Miller on the aggressiveness of Thunder point guard Russell Westbrook: “Westbrook has one thing on his mind when he gets the ball in the middle…attack the rim. He puts so much pressure on your defense. He takes a knock from a lot of people in the media for being too selfish, those who say point guards need to distribute more, but I’ve always loved his mindset in games. He’s such a tough cover.”

Miller on Spurs guard Danny Green’s shooting struggles on the road: “It’s amazing. It’s like he’s unconscious in the state of Texas, but as soon as he crosses state lines he loses his game.”

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Sprint Halftime Report
Johnson, Barkley, Smith, O’Neal

Smith on the speed and athleticism of Oklahoma City: “Size does not bother San Antonio…speed and athleticism do. That is the advantage for Oklahoma City.”

O’Neal on the mindset of Thunder forward Kevin Durant: “He’s playing very focused, but the other players need to step up. He’s running the court, shooting the ball well and saying to himself, ‘You know what? I’m not going to let my team down. We’re not going home tonight…we’re going to Game 7.'”

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Kerr on the Spurs sitting Tony Parker in the second half due to his ankle: “I think this has everything to do with Game 7. Gregg Popovich does not want to spend too much energy here in Game 6. Obviously, they’re going to try to win here, but not at the expense of wearing out Parker, Duncan and Ginobili, his older three. That being said, they have figured out a way to win with a lot of different combinations, and that has paid off in the playoffs.”

Miller on the Spurs without point guard Tony Parker in the second half: “I think the Spurs expect to win with Tony Parker out. During the regular season they had 30 different lineups and Popovich rested a lot of guys…they still ended up having the No. 1 overall seed in the playoffs. They should be able to win without him.”

Kerr on Spurs point guard Cory Joseph replacing an injured Tony Parker: “Joseph is going to be my early nominee for unsung hero because of the way he carries himself, his toughness and the way he plays. Joseph is going to play a big role here.”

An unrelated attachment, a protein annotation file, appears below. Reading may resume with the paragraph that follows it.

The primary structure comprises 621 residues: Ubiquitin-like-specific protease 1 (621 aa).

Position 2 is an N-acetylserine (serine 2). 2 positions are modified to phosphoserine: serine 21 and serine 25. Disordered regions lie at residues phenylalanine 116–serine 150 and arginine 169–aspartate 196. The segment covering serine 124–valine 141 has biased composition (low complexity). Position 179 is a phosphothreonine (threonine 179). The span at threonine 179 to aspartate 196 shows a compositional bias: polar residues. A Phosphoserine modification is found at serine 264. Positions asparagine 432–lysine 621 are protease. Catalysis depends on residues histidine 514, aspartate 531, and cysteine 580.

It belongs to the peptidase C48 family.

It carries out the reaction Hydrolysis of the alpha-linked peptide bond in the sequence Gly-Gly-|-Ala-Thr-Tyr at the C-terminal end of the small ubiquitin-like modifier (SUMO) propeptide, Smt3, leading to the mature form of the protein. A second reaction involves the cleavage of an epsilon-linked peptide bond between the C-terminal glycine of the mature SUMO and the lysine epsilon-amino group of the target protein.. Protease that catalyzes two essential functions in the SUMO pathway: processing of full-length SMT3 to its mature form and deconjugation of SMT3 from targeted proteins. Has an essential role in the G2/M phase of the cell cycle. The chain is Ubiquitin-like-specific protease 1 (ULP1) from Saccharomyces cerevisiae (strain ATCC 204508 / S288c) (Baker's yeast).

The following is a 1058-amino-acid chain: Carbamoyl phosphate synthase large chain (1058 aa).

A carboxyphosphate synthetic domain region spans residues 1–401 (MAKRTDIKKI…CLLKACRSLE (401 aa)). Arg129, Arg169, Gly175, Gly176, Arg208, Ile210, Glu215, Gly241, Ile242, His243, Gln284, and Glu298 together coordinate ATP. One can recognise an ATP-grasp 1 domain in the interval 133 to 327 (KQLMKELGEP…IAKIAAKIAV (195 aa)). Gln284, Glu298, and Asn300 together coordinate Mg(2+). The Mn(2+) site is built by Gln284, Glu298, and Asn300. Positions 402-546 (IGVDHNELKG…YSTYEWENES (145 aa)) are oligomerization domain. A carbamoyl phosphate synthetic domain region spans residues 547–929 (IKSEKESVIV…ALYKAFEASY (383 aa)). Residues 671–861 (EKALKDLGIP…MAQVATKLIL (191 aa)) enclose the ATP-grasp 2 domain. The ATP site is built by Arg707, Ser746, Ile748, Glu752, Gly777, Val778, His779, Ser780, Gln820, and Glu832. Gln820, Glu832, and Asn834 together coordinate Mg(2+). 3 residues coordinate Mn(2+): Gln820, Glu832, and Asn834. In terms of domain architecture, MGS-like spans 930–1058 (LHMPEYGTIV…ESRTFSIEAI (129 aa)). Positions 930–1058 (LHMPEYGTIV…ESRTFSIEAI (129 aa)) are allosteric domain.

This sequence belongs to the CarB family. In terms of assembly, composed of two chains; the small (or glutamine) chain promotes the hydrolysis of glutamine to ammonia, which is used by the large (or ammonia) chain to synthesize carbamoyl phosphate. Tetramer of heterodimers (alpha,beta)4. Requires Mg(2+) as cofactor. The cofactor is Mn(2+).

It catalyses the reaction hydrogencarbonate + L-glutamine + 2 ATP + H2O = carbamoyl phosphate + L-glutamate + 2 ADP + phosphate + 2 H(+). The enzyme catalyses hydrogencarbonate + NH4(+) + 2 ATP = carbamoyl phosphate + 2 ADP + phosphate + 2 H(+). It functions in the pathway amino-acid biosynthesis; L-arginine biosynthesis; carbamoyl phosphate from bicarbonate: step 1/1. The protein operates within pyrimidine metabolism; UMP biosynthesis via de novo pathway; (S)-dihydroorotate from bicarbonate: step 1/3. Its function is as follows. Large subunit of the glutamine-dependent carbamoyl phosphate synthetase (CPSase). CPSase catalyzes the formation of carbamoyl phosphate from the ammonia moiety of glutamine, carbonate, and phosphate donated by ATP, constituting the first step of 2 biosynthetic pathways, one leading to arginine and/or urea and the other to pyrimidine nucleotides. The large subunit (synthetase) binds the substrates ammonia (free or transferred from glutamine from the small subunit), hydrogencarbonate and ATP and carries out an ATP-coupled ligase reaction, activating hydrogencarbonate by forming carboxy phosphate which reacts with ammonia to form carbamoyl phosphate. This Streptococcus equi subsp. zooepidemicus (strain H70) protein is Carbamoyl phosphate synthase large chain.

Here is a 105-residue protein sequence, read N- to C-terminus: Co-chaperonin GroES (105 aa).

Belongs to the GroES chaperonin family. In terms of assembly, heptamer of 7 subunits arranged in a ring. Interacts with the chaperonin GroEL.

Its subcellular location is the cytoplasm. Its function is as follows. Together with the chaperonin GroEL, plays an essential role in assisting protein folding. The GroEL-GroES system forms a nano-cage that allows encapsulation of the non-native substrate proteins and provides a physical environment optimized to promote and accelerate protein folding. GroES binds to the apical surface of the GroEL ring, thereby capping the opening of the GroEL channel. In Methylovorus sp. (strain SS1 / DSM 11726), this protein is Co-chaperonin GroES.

Miller on the reliability of Spurs guard Manu Ginobili: “What better guy to have when you’re coach Popovich and arguably your best player goes down than Ginobili?”

Kerr on Kevin Durant’s lack of physical strength: “The one flaw in Durant’s game is his lack of physical strength to be able to take advantage of smaller defenders like [Spurs guards] Danny Green or Manu Ginobili. It’s the one thing that keeps him from taking over in a game like this one.”

Kerr on Kawhi Leonard’s importance to the Spurs: “Without that trade for Leonard, I don’t think there’s any way the Spurs would have been an elite team these past few years.”

Kerr on the pressure of an elimination game: “You can recognize the emotion involved in an elimination game, and the pressure. It’s very easy as a player to get away from what you need to do. Sometimes you try to do the spectacular instead of the basic.”

Kerr on which Thunder player he would trust to close out Game 6: “I think Westbrook is the guy to go to. You get him the ball and let him go to work.”

Miller on Spurs power forward Tim Duncan: “Want to know why Duncan’s the best power forward in the game? Not only does he have the fundamentals down low, but he has the skill-set to offset your best player.”
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Inside the NBA presented by Kia
Johnson, Barkley, Smith, O’Neal

Barkley on who he thinks will win the 2014 NBA Finals: “It’s been amazing what the Spurs have accomplished. I didn’t think they could come back from last year’s Finals from a mental and physical standpoint. I think Miami is going to win the championship again. No disrespect to the Spurs. They have the best point guard, coach and fans in the NBA, but I just think Miami is going to win.”